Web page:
11. gunsmoker

    gunsmoker Lawyer and Gun Activist

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    Federal statutes say the receiver of a firearm IS a "firearm." It doesn't say "only when you possess all the other parts needed to assemble the rest of the gun" into a functioning machine.

    See 18 US Code, section 921(a)(3).



    That would be ridiculous, absurd.
    Therefore a gun that has a two-part receiver whose components both serve the core functions of a firearm receiver, but are easily, quickly separated with few or no tools required, then maybe both halves of that receiver can be declared firearms. Treated as "one gun" only when sold together at the same time and delivered to the customer together. Otherwise treated like separate firearms, and subject to serial number requirements, FFL to ship interstate, Brady Instant background check to buy from a dealer, etc.

    But I agree ATF can't make the same type of ruling for gun barrels, or the cylinder of a revolver, or bolts.
    That would require amending the statutory law by Congress.
     
    Last edited: Jan 20, 2020
  12. Fallschirmjäger

    Fallschirmjäger I watch the watchers

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    Which statutory law describes exactly what a firearm is?
     
  13. mrhutch

    mrhutch Well-Known Member

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    Actually gunsmoker is correct, I was wrong.

    The problem isn't with definition of a firearm, it's with the definition of receiver. The law says a receiver houses the hammer, bolt, AND trigger/ firing mechanism. AR lowers do not house the bolt, and therefore do not meet the legal definition of a firearm receiver considered a firearm.

    Screenshot_20200121-070748_Chrome.jpg
     
  14. jrm

    jrm Sledgehammer

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    Exactly. Which is why the ATF cannot declare a standalone barrel to be a firearm. It does not fit the definition.
     
  15. Wegahe

    Wegahe NRA Instructor

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    Take a look at the Ruger MK I, MKII, MKIII and the MK IIII pistols. Much the same as the AR in the fact the receivers are easily separated with one holding the trigger and hammer (the lower) and the other holding the bolt and firing mechanism (the upper). Unlike the AR the upper receiver is the serialized part and the lower is not.
     
  16. moe mensale

    moe mensale Well-Known Member

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    What about the millions of ARs and FALs that are already in circulation? I don't want to see some "grandfather" definition clause. I'd like to see Congress do their job and correct the statutes.
     
  17. jrm

    jrm Sledgehammer

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    More,

    I don't understand your desire. Maybe it would help if you could point out what you believe needs till be changed by Congress. My perspective is that the statute is okay and the ATF has just been willfully misinterpreting it for years and it finally caught up with them.

    An ar lower is not a receiver and hence not a firearm. Why do we need to change that? In essence this is a lessening of regulation.
     
  18. Fallschirmjäger

    Fallschirmjäger I watch the watchers

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    The Feds have defined and re-defined what a machine gun is (bump stocks), what leads anyone to believe they cannot just as easily redefine what constitutes a firearm or receiver?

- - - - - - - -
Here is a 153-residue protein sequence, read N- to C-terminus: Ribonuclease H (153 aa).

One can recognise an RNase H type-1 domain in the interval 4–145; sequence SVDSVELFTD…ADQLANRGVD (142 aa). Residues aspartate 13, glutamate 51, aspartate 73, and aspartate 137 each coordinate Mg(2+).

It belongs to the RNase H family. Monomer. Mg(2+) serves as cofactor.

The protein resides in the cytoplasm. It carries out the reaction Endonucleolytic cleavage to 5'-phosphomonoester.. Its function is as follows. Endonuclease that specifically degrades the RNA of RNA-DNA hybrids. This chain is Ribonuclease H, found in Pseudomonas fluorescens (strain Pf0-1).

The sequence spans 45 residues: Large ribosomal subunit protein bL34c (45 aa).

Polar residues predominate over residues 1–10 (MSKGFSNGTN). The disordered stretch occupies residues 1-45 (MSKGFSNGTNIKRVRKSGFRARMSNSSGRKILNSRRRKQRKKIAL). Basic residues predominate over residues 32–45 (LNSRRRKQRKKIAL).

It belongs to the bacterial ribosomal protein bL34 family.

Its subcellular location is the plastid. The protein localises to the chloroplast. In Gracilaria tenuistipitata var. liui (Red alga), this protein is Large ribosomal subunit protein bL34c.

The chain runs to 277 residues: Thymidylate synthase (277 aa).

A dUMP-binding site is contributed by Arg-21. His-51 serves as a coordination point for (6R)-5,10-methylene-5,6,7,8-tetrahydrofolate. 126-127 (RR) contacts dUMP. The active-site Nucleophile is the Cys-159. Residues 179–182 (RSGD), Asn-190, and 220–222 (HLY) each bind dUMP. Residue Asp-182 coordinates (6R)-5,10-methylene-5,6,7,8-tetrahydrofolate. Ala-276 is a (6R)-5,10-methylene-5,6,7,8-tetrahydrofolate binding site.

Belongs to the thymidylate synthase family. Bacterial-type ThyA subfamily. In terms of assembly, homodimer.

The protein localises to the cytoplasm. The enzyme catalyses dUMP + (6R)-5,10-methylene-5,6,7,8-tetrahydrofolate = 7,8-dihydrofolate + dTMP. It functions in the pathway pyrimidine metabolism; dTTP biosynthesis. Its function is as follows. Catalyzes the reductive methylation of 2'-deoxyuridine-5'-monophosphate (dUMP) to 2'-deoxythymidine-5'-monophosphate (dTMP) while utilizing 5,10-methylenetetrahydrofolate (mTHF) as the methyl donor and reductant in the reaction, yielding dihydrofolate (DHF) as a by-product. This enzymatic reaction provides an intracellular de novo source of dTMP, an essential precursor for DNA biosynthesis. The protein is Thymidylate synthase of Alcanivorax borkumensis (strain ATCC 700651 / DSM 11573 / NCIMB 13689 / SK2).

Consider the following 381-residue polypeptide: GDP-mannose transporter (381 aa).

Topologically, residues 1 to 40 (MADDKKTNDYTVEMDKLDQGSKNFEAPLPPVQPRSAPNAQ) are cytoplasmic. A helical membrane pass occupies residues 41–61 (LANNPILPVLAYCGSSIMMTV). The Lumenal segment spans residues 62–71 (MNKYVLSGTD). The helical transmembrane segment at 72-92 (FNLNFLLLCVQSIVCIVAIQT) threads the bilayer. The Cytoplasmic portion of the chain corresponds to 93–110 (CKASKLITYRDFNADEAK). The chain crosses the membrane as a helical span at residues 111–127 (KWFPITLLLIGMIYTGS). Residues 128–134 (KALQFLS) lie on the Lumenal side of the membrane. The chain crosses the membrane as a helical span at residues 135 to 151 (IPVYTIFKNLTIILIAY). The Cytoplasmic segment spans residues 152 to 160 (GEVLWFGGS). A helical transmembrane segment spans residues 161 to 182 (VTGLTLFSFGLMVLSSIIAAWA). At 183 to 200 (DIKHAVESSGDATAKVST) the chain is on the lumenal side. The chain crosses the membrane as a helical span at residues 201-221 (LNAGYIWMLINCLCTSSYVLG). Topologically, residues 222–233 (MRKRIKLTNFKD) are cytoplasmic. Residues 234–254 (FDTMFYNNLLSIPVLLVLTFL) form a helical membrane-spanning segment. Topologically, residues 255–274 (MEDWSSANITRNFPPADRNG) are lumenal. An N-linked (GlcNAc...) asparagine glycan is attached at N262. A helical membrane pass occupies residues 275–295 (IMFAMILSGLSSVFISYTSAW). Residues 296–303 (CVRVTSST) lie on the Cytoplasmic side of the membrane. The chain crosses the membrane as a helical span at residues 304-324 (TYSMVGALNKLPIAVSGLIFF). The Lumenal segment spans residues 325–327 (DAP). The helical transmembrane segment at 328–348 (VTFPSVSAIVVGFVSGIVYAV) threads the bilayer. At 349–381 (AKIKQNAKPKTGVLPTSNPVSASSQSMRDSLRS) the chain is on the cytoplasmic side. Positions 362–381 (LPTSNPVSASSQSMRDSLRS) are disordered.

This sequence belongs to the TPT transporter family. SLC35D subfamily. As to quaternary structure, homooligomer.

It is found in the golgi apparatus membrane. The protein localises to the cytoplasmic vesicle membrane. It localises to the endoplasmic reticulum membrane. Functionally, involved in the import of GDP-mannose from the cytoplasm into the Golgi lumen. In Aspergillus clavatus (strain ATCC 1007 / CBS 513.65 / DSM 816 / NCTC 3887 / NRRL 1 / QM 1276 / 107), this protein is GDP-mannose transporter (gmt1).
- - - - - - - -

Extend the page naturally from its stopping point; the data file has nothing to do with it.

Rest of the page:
They defined 12-gauge shotguns into being "Destructive Devices" based merely on them being heavier, wider, and holding more shells than "normal". Anyone remember that?
    One 12-guage shotgun is fine but another that fires the same shell but holds more shells is somehow more "destructive". It's as though then never heard that shotguns can be reloaded.
     
  19. rmodel65

    rmodel65 Yukon Cornelius

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    So is anyone shipping lowers with no ffl?
     
  20. jrm

    jrm Sledgehammer

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    Let me try it another way:

    There are laws passed by Congress that define certain things. ATF is charged under those laws with interpreting and enforcing those laws. They have rule-making authority under those laws.

    Federal regulation is a fairly complicated area of the law, and Congress intentionally leaves some really complicated things open-ended so the "experts" (in this case ATF) who supposedly know what they are talking about can way in with rules that makes sense. That said, ATF has to work within the confines of the statutes, and they rules have to at least make sense and not be inconsistent with the statutes.

    The statutory definition of a machine gun is very broad. I'm not defending what ATF did with bump stocks, but their action was at least debatable.

    A poster above expressed concern that ATF would define a barrel to be a receiver. That would be so far afield of the statute that it would not withstand scrutiny. The receiver is the part the barrel attaches to. The barrel itself is not the part the barrel attaches to. (The receiver has other characteristics that also would not be consistent with a barrel). It just is not reasonably possible for the ATF to define a barrel to be a receiver. It's not fairly debatable.

    In sum, the definition of a machine gun is broad and open. The definition of a receiver is narrow and specific. They are not good analogies with one another.

    As for what is a destructive device vis-a-vis shotguns, again, Congress explicitly said that anything with a bore greater than 1/2 inch in diameter is a destructive device except for shotguns that the Secretary (now the AG) finds to have a particular sporting purpose. So, the "default" condition is that all shotguns are destructive devices except those that the AG finds to have a sporting purpose. The number of rounds per se is not the test. But this also is not a good analogy to declaring a barrel to be a receiver. Congress said shotguns are destructive devices. It did not say barrels are receivers.